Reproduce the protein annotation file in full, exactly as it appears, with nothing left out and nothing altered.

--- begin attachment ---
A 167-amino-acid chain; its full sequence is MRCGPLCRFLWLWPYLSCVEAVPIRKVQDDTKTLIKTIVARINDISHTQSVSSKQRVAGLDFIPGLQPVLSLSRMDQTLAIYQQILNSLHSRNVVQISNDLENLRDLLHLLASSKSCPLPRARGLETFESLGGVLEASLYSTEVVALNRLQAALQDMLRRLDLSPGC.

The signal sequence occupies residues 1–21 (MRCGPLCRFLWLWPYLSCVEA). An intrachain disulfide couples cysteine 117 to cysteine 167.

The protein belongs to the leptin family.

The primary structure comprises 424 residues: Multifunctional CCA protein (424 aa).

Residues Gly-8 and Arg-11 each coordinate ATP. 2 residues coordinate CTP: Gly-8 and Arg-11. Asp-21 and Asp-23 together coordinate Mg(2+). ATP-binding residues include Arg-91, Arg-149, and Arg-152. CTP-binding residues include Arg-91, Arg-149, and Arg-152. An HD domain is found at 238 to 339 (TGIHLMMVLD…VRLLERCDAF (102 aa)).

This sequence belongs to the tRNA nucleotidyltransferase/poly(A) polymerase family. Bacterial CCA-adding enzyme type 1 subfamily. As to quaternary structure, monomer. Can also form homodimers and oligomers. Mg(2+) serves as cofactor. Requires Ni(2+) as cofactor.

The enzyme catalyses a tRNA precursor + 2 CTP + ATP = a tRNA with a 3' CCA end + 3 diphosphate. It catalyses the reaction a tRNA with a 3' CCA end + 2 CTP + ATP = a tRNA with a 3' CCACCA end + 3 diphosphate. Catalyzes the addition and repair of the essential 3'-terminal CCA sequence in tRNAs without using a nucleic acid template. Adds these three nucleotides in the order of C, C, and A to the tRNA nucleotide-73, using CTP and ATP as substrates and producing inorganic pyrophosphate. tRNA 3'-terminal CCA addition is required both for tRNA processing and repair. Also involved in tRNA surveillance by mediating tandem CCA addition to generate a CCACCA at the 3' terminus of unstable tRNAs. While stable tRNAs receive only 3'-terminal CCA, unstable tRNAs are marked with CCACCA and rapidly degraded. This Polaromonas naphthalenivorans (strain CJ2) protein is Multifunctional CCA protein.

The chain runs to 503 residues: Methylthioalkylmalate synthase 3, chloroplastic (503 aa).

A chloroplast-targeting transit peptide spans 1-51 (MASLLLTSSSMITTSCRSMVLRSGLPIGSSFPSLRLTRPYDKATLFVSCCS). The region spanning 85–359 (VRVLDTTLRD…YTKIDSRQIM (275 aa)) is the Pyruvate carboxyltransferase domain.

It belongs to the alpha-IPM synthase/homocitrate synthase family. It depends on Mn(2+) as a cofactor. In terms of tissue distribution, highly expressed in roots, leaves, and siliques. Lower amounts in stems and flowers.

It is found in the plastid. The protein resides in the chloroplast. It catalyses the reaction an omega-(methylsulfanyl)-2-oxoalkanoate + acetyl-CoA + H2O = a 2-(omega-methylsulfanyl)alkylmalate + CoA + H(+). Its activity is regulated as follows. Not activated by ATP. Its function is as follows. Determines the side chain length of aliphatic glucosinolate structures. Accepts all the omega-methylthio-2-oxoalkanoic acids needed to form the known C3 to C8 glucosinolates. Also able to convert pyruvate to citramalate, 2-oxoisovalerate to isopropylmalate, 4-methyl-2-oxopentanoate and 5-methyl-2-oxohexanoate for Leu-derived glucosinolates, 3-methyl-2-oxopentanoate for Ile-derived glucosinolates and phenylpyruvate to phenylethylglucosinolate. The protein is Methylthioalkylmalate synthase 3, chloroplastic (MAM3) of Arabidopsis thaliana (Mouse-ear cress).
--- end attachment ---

A 167-amino-acid chain; its full sequence is MRCGPLCRFLWLWPYLSCVEAVPIRKVQDDTKTLIKTIVARINDISHTQSVSSKQRVAGLDFIPGLQPVLSLSRMDQTLAIYQQILNSLHSRNVVQISNDLENLRDLLHLLASSKSCPLPRARGLETFESLGGVLEASLYSTEVVALNRLQAALQDMLRRLDLSPGC.

The signal sequence occupies residues 1–21 (MRCGPLCRFLWLWPYLSCVEA). An intrachain disulfide couples cysteine 117 to cysteine 167.

The protein belongs to the leptin family.

The primary structure comprises 424 residues: Multifunctional CCA protein (424 aa).

Residues Gly-8 and Arg-11 each coordinate ATP. 2 residues coordinate CTP: Gly-8 and Arg-11. Asp-21 and Asp-23 together coordinate Mg(2+). ATP-binding residues include Arg-91, Arg-149, and Arg-152. CTP-binding residues include Arg-91, Arg-149, and Arg-152. An HD domain is found at 238 to 339 (TGIHLMMVLD…VRLLERCDAF (102 aa)).

This sequence belongs to the tRNA nucleotidyltransferase/poly(A) polymerase family. Bacterial CCA-adding enzyme type 1 subfamily. As to quaternary structure, monomer. Can also form homodimers and oligomers. Mg(2+) serves as cofactor. Requires Ni(2+) as cofactor.

The enzyme catalyses a tRNA precursor + 2 CTP + ATP = a tRNA with a 3' CCA end + 3 diphosphate. It catalyses the reaction a tRNA with a 3' CCA end + 2 CTP + ATP = a tRNA with a 3' CCACCA end + 3 diphosphate. Catalyzes the addition and repair of the essential 3'-terminal CCA sequence in tRNAs without using a nucleic acid template. Adds these three nucleotides in the order of C, C, and A to the tRNA nucleotide-73, using CTP and ATP as substrates and producing inorganic pyrophosphate. tRNA 3'-terminal CCA addition is required both for tRNA processing and repair. Also involved in tRNA surveillance by mediating tandem CCA addition to generate a CCACCA at the 3' terminus of unstable tRNAs. While stable tRNAs receive only 3'-terminal CCA, unstable tRNAs are marked with CCACCA and rapidly degraded. This Polaromonas naphthalenivorans (strain CJ2) protein is Multifunctional CCA protein.

The chain runs to 503 residues: Methylthioalkylmalate synthase 3, chloroplastic (503 aa).

A chloroplast-targeting transit peptide spans 1-51 (MASLLLTSSSMITTSCRSMVLRSGLPIGSSFPSLRLTRPYDKATLFVSCCS). The region spanning 85–359 (VRVLDTTLRD…YTKIDSRQIM (275 aa)) is the Pyruvate carboxyltransferase domain.

It belongs to the alpha-IPM synthase/homocitrate synthase family. It depends on Mn(2+) as a cofactor. In terms of tissue distribution, highly expressed in roots, leaves, and siliques. Lower amounts in stems and flowers.

It is found in the plastid. The protein resides in the chloroplast. It catalyses the reaction an omega-(methylsulfanyl)-2-oxoalkanoate + acetyl-CoA + H2O = a 2-(omega-methylsulfanyl)alkylmalate + CoA + H(+). Its activity is regulated as follows. Not activated by ATP. Its function is as follows. Determines the side chain length of aliphatic glucosinolate structures. Accepts all the omega-methylthio-2-oxoalkanoic acids needed to form the known C3 to C8 glucosinolates. Also able to convert pyruvate to citramalate, 2-oxoisovalerate to isopropylmalate, 4-methyl-2-oxopentanoate and 5-methyl-2-oxohexanoate for Leu-derived glucosinolates, 3-methyl-2-oxopentanoate for Ile-derived glucosinolates and phenylpyruvate to phenylethylglucosinolate. The protein is Methylthioalkylmalate synthase 3, chloroplastic (MAM3) of Arabidopsis thaliana (Mouse-ear cress).